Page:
By stealth, the new Celtic manager, Ronny Deila, has found a route to prominence.
There is no sense in Norway of him having maintained a low profile while in charge of Stromsgodset, but other contenders for the Scottish champions' managerial vacancy had carried greater renown and recognition in the UK.
Moving from Roy Keane, who has played for Manchester United and managed in the Premier League, to a 38-year-old who has never worked outside of Norway seemed a lurch. Celtic, though, assessed a number of candidates after Neil Lennon departed and there was logic to considering different managerial styles, at least in the club's current circumstances.
A figure such as Keane, or Henrik Larsson - who also held talks with Celtic - would have brought box-office appeal at a time when an uplift in ticket sales would be welcomed. The likes of Malky Mackay, Owen Coyle and Steve Clarke were linked with the job, but none carry the status with the Celtic support or wider fascination of Larsson and Keane.
Deila is a better fit as he matches the profile the club pursues in its recruitment of players. That strategy has worked effectively for Celtic, so there is reason in their consideration of a young manager who has shown the potential to develop.
"He's the right man because he's intelligent, modern, good track record," said Peter Lawwell, the Celtic chief executive, at the media conference to confirm Deila's appointment. "He fits perfectly with where we are. We develop our own. We find uncut diamonds, put them in the Champions League. He's ideal for that."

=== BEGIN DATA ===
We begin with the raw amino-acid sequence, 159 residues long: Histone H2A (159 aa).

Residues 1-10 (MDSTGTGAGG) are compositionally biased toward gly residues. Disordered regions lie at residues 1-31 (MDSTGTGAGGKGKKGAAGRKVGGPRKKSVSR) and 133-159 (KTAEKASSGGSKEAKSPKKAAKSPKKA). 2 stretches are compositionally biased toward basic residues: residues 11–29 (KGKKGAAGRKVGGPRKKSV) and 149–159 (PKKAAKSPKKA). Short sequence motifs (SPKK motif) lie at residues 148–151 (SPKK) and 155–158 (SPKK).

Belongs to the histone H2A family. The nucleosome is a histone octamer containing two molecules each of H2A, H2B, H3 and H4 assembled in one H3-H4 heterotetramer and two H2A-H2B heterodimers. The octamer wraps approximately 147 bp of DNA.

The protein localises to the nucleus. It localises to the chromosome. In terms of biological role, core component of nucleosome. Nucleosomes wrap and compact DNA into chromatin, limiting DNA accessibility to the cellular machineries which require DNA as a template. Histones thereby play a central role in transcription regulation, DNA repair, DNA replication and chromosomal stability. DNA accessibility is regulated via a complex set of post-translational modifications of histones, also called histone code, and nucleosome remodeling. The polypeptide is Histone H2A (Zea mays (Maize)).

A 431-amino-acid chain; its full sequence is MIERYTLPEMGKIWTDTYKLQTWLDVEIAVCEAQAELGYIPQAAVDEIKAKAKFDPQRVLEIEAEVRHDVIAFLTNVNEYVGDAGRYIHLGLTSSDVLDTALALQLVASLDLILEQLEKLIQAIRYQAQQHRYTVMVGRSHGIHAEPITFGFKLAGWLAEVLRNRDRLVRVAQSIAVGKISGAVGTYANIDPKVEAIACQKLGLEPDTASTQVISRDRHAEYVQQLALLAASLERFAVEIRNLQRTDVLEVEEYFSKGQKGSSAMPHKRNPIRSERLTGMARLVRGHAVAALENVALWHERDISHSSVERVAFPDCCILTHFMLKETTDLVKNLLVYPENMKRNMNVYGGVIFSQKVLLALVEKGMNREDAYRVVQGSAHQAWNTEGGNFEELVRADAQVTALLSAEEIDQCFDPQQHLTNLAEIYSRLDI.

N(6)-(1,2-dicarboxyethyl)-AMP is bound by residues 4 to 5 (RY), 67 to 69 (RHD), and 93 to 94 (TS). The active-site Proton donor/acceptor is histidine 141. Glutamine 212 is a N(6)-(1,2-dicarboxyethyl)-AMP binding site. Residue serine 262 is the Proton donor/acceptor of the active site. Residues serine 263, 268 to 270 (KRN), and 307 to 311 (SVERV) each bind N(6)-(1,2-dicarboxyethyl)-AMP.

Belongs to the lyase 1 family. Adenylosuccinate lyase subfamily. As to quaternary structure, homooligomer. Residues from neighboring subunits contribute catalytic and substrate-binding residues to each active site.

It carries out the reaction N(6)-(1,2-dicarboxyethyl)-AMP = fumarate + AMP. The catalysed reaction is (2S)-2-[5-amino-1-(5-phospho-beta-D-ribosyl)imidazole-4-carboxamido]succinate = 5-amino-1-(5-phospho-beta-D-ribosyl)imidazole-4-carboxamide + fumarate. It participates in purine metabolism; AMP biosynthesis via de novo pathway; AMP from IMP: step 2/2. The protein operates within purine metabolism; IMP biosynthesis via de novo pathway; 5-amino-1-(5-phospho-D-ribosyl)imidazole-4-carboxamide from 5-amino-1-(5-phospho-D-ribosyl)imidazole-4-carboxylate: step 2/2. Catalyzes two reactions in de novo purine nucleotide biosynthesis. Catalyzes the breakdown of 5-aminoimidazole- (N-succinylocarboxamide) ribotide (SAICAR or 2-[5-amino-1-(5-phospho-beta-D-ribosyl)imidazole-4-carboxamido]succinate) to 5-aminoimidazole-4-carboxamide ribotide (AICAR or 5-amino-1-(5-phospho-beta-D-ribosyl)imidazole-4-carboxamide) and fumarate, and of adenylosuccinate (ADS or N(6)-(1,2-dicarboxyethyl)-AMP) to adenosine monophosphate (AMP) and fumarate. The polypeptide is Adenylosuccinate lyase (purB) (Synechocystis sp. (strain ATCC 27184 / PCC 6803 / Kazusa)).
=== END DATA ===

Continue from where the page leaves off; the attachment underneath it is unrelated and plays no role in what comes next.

Deila had a modest playing career that brought two Norway Under-21 caps. A qualified teacher, his development as a head coach has been steady and impressive. Stromsgodset are a small club even in Norwegian terms, with average gates below 6,000.
Based in Drammen, an industrial town, there was a financial crisis at the club in 2005 that required the intervention of four local businessmen. Deila joined first as a player-coach in 2006 then stepped up to the head coach's job two years later.
His task was to replace the older players in the squad with younger ones while reducing the wage bill.
Most coaches rail against restrictions, but Deila welcomed the stringent conditions. His approach is to develop individual talent while fitting it into the overall framework of the team's tactics. He insists that his sides play a high-tempo, industrious, attacking style, and younger players tend to be more open to the demands of an idealist.
"You have two possibilities to get knowledge into the team," Deila said at Celtic Park on Friday. "Buy them or develop them. We need to develop players up to a European standard. I like to get players up to potential, make them world class at a huge club.
"It's about winning trophies, getting into Europe, developing players and creating a culture inside the club. The culture of developing is everything. I have to think about the process and what to do on the pitch. Then results will come.
"Without development, you won't get results. The board will see what I'm doing with the club. If I do well and make people happy, push the right buttons, we'll get results."
In 2009, Stromsgodset's young and inexperienced squad were expected to be drawn into a relegation battle. At the outset of the campaign, Deila insisted that he would rather his team went down playing the kind of progressive football that he believes in than stay up playing unattractively.